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15th of December 2018

Automotive



2017 Honda CR-V Touring AWD Long-Term Verdict - Motor Trend

When the CR-V entered our long-term test fleet, it was simply Honda's latest riff on America's best-selling SUV, one that immediately impressed with its sharply styled sheetmetal and intriguing new small-displacement turbo engine. But soon after joining the fleet, the CR-V competed in and won our 2018 SUV of the Year competition. That's right, after a weeklong battle in Southern California's harsh desert, it beat out Alfa's new Stelvio and Subaru's capable Crosstrek along with many other new and notable 2018 models. None of this surprised me, as I had already put thousands of miles on our tester prior to the competition and considered the CR-V a frontrunner for the Calipers. Our judges concurred, calling the CR-V "a supreme example of calm, confident composure that delivers in all categories. [None of the] others put the whole package together the way the CR-V does."

Honda CR-Vs are no strangers to long-term MotorTrend testing. This is MotorTrend's sixth long-term CR-V, with the first being a 1997 CR-V (complete with cleverly hidden picnic table) and when the previous generation won SUV of the year contest, we spent a year with a 2015 CR-V Touring AWD. We've executed long-term tests on every generation of CR-V and have watched as Honda has progressively evolved CR-V from a slightly modified JDM product to America's best-selling SUV.

View 37 Photos

My favorite part on the SUV is the capless fuel filler. On a weekly basis it made trips to gas station all the better.

With this fifth-gen CR-V, Honda has made a meaningful leap in performance dynamics, and its handling is a clear improvement over the previous model. Although it doesn't handle as well as, say, some of BMW's latest FWD-based SUVs, overall the CRV's handling is predictable, the ride is tightly controlled, impact harshness is well concealed, and the body movements are appropriately damped. Put the CVT in low, and it's possible to reach 60 mph in 7.5 seconds, 0.8 clicks quicker than the previous generation. Also improved over the last model are lateral grip and 60-mph braking, which improve by 0.04g and 4 feet. The steering, a tad on the light side, is nonetheless accurate and controlled, and coupled with a steady and sorted chassis it serves up a planted course through the turns. Lastly, hard braking results in a rear end that stays put and a vehicle that maintains straight stability.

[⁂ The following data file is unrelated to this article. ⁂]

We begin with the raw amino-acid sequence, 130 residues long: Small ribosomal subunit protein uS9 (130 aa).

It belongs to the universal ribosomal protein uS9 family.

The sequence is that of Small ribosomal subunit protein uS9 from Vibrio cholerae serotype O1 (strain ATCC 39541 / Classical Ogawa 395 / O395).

Lots of miles suffering L.A. 's frustrating traffic were made easier inside the confines of the CR-V, and this is attributed to the vehicle's impressive Honda Sensing Suite. This semi-autonomous system of cameras and sensors is greater than the sum of its parts, and its real-world application is superior to many of the systems offered from other OEMs. Most important, this is technology that makes daily life more agreeable. In fact, whenever the freeway would come to a halt on the northbound 405, I'd simply activate Honda Sensing and let the adaptive cruise system assume the stress of stop-and-go traffic instead of me.

View 37 Photos

Yet the CR-V is not without shortcomings. The shifter is well placed, but often when shifting from sport or low up to drive, the selector will annoyingly overshoot drive and end up in neutral, resulting is an undesired rev of the engine followed by a puzzling glance at the gear selector. Other gripes include the hard to remove/clean single-piece rear floormat and the plastic trim pieces on the front and rear doors. The door trim pieces extend below the door metal and are susceptible to catching curbs and snapping their mounting brackets when closing the door. The trim even once grabbed a hunk of grass and dirt and shoveled it into the car. Lastly, this CR-V was equipped with a hands-free tailgate, and try as I might, I could rarely get it to work. Even watching a handful of YouTube videos did not help the cause. Neat idea, poor execution.

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